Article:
Last year, Nichicon and Nissan jointly developed and launched the EVPower Station. This is a residential power supply system that uses an EV’s lithium-ion battery. It is the world’s first Vehicle to Home (V2H) system for using an EV to supply power to a home. The EVPower Station stores power at night when power rates are lower, and shifts that stored power to daytime use. This can reduce the consumption of power from the grid during the daytime resulting in lower monthly power bills.

[EVPower Station Features] [Photo 2]

Using onboard EV batteries for residential power contributes to a power usage model based on the “smart house” concept
EV double-speed-charging capable (compared to AC200V connection)
Can be connected directly to in-house equipment from the residential distribution board
Capable of supplying the electrical products necessary to daily living up to (within less than) 6kVA
CHAdeMO Association charging standards are under preparation
System structure does not allow reverse power flow

[EVPower Station socket Model] [Photo 3] [Figure 1]

This socket model was developed as a “double-speed charger with emergency power supply function” product concept.
Main features:

EV double-speed-charging capability (compared to AC200V connection)
Safety and security by ensuring emergency power
Facility costs for distribution boards are low (no junction box required)

Watertight AC 100V × two-phase (15A on each phase) grounded plug product
AC100V household equipment can be connected to the AC plug.

[Photo 2] EVPower Station

[Photo 2] EVPower Station

[Photo 3] EVPower Station socket model

[Photo 3] EVPower Station socket model

[Figure 1] EVPower Station socket model system connection diagram

[Figure 1] EVPower Station socket model system connection diagram

8. Quick-Charger Standardization Trends

Leading-edge EV development is underway in Japan with the pioneering CHAdeMO rapid charging system playing a leading role in the expansion of the global charging infrastructure.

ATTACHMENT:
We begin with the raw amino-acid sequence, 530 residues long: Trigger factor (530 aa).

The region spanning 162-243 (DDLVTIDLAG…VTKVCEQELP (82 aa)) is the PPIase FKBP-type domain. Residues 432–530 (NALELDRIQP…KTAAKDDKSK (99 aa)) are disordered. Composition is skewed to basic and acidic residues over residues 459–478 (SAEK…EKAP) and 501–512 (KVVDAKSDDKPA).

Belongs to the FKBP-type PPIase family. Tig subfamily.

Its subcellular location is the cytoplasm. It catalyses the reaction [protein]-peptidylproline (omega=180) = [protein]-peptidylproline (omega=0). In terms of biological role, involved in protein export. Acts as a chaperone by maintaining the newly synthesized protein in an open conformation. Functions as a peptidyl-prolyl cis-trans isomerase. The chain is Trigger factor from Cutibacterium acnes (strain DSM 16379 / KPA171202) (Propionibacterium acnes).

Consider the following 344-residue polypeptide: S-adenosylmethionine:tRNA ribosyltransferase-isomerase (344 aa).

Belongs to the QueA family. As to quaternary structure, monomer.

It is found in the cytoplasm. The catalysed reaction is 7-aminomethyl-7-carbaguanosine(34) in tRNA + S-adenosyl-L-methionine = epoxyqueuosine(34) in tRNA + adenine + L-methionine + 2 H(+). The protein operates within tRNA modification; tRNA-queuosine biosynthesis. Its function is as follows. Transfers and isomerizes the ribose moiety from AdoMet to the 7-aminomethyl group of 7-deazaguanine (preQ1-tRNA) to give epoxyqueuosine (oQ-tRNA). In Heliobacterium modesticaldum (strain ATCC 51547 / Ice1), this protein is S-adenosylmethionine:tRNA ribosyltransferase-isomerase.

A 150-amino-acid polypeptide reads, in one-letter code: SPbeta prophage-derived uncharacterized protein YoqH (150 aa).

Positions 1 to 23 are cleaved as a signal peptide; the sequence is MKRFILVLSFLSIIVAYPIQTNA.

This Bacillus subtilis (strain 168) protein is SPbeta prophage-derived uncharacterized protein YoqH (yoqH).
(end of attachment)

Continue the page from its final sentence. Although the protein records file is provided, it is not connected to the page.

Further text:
These quick chargers, which are supplied by Japanese, US and European companies, are already in place at 3,073 locations (1,858 in Japan, 1,215 overseas). (Footnote 1).
Nevertheless, in 2011, eight automakers began offering the Combo system. [Photo 4] The Combo system combines the AC and DC inputs, which are separate in the CHAdeMO system, into a single connecter. The Combo system connecter currently on offer has different, incompatible specifications for Europe and the United States.
There have been reports that Combo system-ready EVs will be launched in the United States in the Fall of 2013, so it will be necessary to keep watch on future automaker trends to see how this affects the spread of EVs.
According to the latest information, two European automakers have announced that they will adopt the CHAdeMO system when launching EVs in Japan.

[Photo 4] Combo US system

[Photo 4] Combo US system

9. In Conclusion

The spread of EVs is expected to contribute greatly to society achieving a low carbon footprint. Nonetheless, the eco-car industry environment surrounding EVs is difficult, as gasoline engine fuel economy technologies improve, high-mileage hybrids rapidly gain popularity, and highly-anticipated next-generation fuel cell vehicles emerge.
Nonetheless, the zero-emissions feature will definitely ensure a large market share for EVs. The popularity of V2H products, which add value to EVs, is expected to grow in tandem with EVs. It is also necessary to tie in the EVPower Station with home energy management systems (HEMS), which are linked to the “smart house” concept.
We are aiming for the early realization of the “smart grid society” means that the industries supplying renewable energy and power storage systems must work with power companies to resolve their shared issues in order to encourage the spread of electrical charging and supply systems that connect V2H products to smart houses.

(Footnote 1) According to the CHAdeMO Association homepage, as of September 10, 2013


From the Dempa Shimbun, Oct. 3, 2013